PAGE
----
“I’m sure most of you know that an African education has come a long way. We adopted our education from our colonial masters which was a very elitist kind of education designed to produce native white-collar workers, who would support a particular colonial system in that particular country,” said Prof Tagwira.

“We started with imported workers coming from Europe and at some stage, they said let us train the locals. But the training was never meant to be compatible with the needs of our continent but to produce white-collar workers. And hence, the term which has gone around in terms of ivory towers, an education which focused on the heart and the mind largely ignoring the hand.” He said post-independence, most countries continued delivering the same education without questioning its relevance to society. Prof Tagwira said universities in Africa continued to churn out graduates who mirrored the thinking of former colonial masters who deliberately made sure that Africans were not skilled but highly theoretical. “This is why over time our governments had to ask, ‘Do we need these graduates? Yes, it’s nice to say we have graduated 2 000 people and after they have graduated they come back and say can you find me a job. And jobs are shrinking on the continent.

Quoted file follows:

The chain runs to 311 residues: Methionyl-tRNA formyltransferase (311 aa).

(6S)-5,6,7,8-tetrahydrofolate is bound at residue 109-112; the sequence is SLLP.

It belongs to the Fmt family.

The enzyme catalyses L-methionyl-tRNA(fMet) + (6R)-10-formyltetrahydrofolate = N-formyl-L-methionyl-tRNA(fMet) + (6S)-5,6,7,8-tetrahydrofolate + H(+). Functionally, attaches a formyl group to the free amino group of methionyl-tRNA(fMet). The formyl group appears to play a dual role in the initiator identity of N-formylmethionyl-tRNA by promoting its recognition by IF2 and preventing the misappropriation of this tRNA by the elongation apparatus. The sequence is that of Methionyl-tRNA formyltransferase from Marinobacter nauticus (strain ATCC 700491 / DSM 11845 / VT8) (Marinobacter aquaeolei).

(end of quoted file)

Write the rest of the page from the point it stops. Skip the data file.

The education we are providing is not able to create jobs. It is actually creating people who come and seek jobs. That is the major challenge that we have been facing as a continent and as a country here in Zimbabwe,” said Prof Tagwira. An innovation hub that was commissioned by President Mnangagwa at Nust recently He said President Mnangagwa’s rise to power is transforming the narrative for the higher and tertiary education sector. Prof Tagwira said while some graduates are expected to be absorbed by industry, Government’s thrust is to produce students who will create industries. “We know that Zimbabwe has really gone into a revolution and that revolution started in 2018 when the New Dispensation came into power. His Excellency, the President said he wants industrial parks and innovation hubs which will lead to innovations and industrialisation championed by Heritage Based Education 5.0,” said Prof Tagwira.